Next, the filling.  Right after you throw your pie crust in the oven, put a tablespoon of white vinegar or lemon juice in a measuring cup.  Then add enough milk to reach however much you need.  This recipe made enough filling for a deep dish pie crust, but I did not have one of those, so I multiplied all the ingredients by 3/4 and it was perfect.  This is 1/2 a cup of vinegared milk, to replace buttermilk.

Butter your pleasure, butter your fun, that's the statement of the great scent of buttermilk (yum)

Butter your pleasure, butter your fun, that’s the statement of the great scent of buttermilk (yum)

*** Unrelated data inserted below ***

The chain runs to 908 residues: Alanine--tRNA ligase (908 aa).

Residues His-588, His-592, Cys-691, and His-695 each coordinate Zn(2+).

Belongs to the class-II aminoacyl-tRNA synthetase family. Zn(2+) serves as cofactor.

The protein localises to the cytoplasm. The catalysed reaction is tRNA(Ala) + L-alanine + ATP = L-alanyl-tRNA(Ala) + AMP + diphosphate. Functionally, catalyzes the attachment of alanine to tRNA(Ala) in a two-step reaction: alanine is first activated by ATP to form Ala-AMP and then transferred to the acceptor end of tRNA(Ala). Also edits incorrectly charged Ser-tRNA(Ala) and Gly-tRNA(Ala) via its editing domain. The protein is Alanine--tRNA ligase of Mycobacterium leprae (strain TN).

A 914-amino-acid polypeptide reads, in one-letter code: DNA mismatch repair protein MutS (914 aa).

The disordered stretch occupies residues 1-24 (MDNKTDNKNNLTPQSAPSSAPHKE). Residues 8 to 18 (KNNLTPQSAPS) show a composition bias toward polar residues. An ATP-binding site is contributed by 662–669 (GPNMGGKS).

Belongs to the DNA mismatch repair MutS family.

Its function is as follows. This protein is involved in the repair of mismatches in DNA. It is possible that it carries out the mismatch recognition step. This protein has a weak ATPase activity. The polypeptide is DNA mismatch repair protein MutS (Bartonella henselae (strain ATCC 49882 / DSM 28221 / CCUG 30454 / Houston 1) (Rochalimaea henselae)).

Meanwhile, stir together your 1 and a half c sugar and 1 TB of cornmeal (that gives your pie a nice crispy texture on top, like creme brulee).

Sometimes I feel like I should apologize for being such a fork with so many forky puns.  The rest of the time I think they're sweet.

Sometimes I feel like I should apologize for being such a fork with so many forky puns. The rest of the time I think they’re sweet.

Take a minute and melt just under a stick of butter in a bowl in the microwave (literally this took 60 seconds; my butter came out of the fridge).  Then beat three eggs into that, and stir it into the “buttermilk.”  Pour that whole beautiful pale yellow mixture into your sugar.

I so wish this cup was made of POURcelain right now.  Only not because then it would probably break in the dishwasher.